Tuesday, 31 December 2013

A Ship Fit For A God - Skíðblaðnir

Hey All,

Today we have the latest instalment of my personal Norse saga - Freyr's magical Long-Ship Skíðblaðnir.

"Skíðblaðnir (Old Norse 'assembled from thin pieces of wood'), sometimes anglicized as Skidbladnir or Skithblathnir, is the best of ships in Norse mythology. It is attested in the Poetic Edda, compiled in the 13th century from earlier traditional sources, and in the Prose Edda and Heimskringla, both written in the 13th century by Snorri Sturluson. All sources note that the ship is the finest of ships, and the Poetic Edda and Prose Edda attest that it is owned by the god Freyr. Both Heimskringla and the Prose Edda attribute to it the ability to be folded up—as cloth may be—into one's pocket when not needed."
[The text above is an edited extract from this Wikipedia entry.]

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The first thing that I must say about this model is that it is completely unnecessary - I could have simply represented Freyr owning a magical ship by giving him the 'Amphibious' trait in 'Of Gods and Mortals', allowing him to move over water unhindered.

However, of all the strange and wonderful creatures and creations in Norse mythology, the idea of a ship that could be folded away into the owners pocket was something that I just fell in love with, and very quickly knew that I had to do a model of.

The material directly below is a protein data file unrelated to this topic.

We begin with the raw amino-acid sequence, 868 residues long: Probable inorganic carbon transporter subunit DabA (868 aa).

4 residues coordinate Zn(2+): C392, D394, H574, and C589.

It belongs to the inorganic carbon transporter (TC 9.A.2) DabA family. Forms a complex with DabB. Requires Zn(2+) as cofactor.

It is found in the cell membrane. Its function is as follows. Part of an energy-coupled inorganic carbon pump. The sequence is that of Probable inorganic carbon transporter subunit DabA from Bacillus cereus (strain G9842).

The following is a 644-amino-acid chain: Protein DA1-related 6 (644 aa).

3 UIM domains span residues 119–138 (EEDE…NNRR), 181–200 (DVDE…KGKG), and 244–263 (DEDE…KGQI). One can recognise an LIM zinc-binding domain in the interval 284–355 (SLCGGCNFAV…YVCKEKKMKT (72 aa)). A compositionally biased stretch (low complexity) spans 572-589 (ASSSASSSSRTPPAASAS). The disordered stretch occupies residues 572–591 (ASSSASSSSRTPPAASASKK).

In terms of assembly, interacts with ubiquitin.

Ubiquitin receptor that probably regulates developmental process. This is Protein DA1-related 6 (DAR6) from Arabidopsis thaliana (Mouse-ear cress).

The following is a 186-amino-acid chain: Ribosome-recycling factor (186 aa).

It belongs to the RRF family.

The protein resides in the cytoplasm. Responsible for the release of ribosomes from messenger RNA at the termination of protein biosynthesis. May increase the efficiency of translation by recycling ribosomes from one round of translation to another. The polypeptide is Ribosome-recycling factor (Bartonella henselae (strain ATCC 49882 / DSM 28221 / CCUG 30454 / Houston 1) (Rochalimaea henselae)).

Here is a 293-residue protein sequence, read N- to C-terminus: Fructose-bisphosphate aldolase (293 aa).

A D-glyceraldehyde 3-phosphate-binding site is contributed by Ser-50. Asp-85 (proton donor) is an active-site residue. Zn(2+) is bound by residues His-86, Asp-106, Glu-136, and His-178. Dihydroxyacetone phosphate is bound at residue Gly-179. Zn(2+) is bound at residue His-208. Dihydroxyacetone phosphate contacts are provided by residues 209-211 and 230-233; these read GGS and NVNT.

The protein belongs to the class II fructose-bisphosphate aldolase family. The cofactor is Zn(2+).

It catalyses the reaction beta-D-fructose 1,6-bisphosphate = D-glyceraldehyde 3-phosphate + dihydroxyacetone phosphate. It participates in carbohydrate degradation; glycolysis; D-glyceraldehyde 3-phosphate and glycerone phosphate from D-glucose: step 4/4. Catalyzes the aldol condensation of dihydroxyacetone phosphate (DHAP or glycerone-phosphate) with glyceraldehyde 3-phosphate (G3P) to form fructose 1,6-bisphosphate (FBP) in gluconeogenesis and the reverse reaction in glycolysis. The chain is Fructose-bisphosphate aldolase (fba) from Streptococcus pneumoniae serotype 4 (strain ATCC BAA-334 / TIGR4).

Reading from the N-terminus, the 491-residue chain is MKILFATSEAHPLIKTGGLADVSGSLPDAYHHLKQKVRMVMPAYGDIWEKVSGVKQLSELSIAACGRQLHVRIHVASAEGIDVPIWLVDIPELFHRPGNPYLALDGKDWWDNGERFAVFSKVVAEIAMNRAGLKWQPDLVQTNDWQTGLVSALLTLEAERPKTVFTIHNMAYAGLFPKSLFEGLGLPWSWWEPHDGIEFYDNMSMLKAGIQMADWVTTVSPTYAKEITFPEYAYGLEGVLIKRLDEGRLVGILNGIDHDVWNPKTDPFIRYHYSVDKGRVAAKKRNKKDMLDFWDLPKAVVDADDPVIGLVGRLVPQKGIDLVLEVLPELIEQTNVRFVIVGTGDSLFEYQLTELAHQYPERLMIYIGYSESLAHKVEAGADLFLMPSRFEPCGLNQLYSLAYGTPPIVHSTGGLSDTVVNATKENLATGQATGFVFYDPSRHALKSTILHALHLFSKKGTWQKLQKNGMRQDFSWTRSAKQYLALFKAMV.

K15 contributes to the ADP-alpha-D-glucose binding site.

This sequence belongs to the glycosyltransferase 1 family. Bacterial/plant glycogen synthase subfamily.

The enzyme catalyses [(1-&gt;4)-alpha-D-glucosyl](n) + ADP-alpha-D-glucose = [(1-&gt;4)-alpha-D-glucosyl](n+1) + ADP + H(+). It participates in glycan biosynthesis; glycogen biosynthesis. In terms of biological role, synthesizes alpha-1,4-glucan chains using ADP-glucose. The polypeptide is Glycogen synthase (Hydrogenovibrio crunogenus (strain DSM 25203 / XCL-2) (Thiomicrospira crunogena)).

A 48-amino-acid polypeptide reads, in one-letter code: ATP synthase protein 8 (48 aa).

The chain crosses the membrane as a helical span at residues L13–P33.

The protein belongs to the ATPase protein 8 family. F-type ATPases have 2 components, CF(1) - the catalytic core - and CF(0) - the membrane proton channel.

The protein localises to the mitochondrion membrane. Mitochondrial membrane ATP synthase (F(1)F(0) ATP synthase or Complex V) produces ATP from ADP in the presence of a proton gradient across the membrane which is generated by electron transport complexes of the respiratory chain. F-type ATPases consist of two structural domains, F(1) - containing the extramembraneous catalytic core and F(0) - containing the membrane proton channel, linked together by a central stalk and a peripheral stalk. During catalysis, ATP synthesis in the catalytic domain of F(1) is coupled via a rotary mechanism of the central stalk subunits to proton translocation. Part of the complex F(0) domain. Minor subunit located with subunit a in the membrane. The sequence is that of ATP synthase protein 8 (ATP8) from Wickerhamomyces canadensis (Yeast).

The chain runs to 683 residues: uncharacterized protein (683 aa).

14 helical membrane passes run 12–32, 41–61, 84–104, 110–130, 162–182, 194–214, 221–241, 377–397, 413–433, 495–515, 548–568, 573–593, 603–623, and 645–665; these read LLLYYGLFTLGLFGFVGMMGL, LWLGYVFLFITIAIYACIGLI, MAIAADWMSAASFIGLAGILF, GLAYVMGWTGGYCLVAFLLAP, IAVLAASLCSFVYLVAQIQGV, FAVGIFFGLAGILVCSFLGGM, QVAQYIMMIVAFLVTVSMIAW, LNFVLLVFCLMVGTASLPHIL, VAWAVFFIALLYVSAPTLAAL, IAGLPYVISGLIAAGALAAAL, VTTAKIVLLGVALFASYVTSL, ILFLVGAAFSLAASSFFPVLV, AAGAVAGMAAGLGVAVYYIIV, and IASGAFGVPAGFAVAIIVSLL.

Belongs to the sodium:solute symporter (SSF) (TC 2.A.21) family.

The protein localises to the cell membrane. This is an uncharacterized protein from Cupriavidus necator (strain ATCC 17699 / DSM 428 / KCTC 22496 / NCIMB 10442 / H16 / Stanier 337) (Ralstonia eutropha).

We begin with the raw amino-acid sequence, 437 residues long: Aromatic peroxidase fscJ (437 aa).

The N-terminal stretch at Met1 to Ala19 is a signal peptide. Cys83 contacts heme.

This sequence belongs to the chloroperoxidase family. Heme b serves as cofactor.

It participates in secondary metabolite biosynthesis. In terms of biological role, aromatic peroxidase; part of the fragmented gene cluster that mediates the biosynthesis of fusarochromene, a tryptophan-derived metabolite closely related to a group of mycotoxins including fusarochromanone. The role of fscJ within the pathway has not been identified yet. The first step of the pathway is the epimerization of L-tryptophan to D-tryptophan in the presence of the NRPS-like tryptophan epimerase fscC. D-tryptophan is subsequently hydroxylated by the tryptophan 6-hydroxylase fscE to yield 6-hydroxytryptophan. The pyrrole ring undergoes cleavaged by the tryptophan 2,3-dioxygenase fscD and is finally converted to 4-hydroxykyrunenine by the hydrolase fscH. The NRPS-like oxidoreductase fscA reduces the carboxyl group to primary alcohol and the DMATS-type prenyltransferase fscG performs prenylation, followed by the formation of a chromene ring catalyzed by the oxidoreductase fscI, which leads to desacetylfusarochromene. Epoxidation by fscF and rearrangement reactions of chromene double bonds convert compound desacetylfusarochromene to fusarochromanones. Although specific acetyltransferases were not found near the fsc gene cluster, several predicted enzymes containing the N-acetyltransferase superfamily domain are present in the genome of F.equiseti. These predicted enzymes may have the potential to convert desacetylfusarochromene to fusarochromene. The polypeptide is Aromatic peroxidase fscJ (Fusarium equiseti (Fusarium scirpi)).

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I think this pic' shows it best. Can't you just see how it 'folds up'?

After looking around on-line at various historically accurate Viking Long-Boat models in 1/300th and 1/600th scale, I stumbled onto the Spartan Games website and fell in love their Uncharted Seas "Thaniras Elves Phoenix Class Battleship". With its groovy diagonal hull planks I immediately 'saw' in my minds eye exactly how this ship folded up into a pocket sized parcel, and knew that I must have one!

When I got the model I was rather surprised by the size of it - its freaking huge! - being about 5" from end to end. The model came in three pieces, a one-part resin hull and two metal sails. All were nice clean castings with only a few small mould lines in the usual places. 

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I hope this shot shows the size of the thing.

I know that the ship does not really look anything like a Norse / Viking long-ship - but then again its supposed to be Magic and made by Magical Dwarven Smiths. I was careful to choose a 'traditional' (rather than 'fantastical') colour palate when painting the model to try and draw it back towards the realms of mythology, rather than high-fantasy. I think that this has worked out rather well, but I have yet to show the completed model to any of my, rather sceptical, wargaming buddies...

And on the point of the clearly different scale of the model.....oGaM is a game of colossal abstraction - with a handful of figures representing the greatest armies of myth and legend, and gods portrayed in the way that they are. With this in mind, I think I can get away with an out of scale magic boat.

Next up in the painting cue, some War-Trolls.